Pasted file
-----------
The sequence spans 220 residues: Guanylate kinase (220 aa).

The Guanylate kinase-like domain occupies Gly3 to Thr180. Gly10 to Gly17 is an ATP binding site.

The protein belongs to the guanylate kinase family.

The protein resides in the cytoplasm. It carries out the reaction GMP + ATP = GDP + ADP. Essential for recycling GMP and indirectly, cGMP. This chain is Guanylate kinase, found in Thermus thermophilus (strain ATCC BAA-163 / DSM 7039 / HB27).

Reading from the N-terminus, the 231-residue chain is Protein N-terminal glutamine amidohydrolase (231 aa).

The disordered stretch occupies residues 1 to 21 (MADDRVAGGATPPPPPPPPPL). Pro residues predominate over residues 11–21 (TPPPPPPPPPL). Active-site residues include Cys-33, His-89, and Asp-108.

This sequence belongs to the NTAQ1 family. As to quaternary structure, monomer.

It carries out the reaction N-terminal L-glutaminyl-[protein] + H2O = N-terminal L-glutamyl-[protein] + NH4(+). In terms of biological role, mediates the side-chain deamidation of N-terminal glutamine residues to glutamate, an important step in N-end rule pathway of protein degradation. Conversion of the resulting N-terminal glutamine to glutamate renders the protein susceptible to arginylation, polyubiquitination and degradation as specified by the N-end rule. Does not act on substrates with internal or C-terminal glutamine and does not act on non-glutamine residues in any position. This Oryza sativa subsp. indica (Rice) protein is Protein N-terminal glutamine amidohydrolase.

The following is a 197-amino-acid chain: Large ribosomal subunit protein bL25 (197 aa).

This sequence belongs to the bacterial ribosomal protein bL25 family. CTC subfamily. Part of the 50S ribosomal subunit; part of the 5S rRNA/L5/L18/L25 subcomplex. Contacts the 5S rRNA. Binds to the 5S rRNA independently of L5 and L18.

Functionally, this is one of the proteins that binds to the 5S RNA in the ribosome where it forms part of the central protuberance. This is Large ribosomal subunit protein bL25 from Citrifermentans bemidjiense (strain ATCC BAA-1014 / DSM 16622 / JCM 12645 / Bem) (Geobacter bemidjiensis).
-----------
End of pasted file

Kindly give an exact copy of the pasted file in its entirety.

The sequence spans 220 residues: Guanylate kinase (220 aa).

The Guanylate kinase-like domain occupies Gly3 to Thr180. Gly10 to Gly17 is an ATP binding site.

The protein belongs to the guanylate kinase family.

The protein resides in the cytoplasm. It carries out the reaction GMP + ATP = GDP + ADP. Essential for recycling GMP and indirectly, cGMP. This chain is Guanylate kinase, found in Thermus thermophilus (strain ATCC BAA-163 / DSM 7039 / HB27).

Reading from the N-terminus, the 231-residue chain is Protein N-terminal glutamine amidohydrolase (231 aa).

The disordered stretch occupies residues 1 to 21 (MADDRVAGGATPPPPPPPPPL). Pro residues predominate over residues 11–21 (TPPPPPPPPPL). Active-site residues include Cys-33, His-89, and Asp-108.

This sequence belongs to the NTAQ1 family. As to quaternary structure, monomer.

It carries out the reaction N-terminal L-glutaminyl-[protein] + H2O = N-terminal L-glutamyl-[protein] + NH4(+). In terms of biological role, mediates the side-chain deamidation of N-terminal glutamine residues to glutamate, an important step in N-end rule pathway of protein degradation. Conversion of the resulting N-terminal glutamine to glutamate renders the protein susceptible to arginylation, polyubiquitination and degradation as specified by the N-end rule. Does not act on substrates with internal or C-terminal glutamine and does not act on non-glutamine residues in any position. This Oryza sativa subsp. indica (Rice) protein is Protein N-terminal glutamine amidohydrolase.

The following is a 197-amino-acid chain: Large ribosomal subunit protein bL25 (197 aa).

This sequence belongs to the bacterial ribosomal protein bL25 family. CTC subfamily. Part of the 50S ribosomal subunit; part of the 5S rRNA/L5/L18/L25 subcomplex. Contacts the 5S rRNA. Binds to the 5S rRNA independently of L5 and L18.

Functionally, this is one of the proteins that binds to the 5S RNA in the ribosome where it forms part of the central protuberance. This is Large ribosomal subunit protein bL25 from Citrifermentans bemidjiense (strain ATCC BAA-1014 / DSM 16622 / JCM 12645 / Bem) (Geobacter bemidjiensis).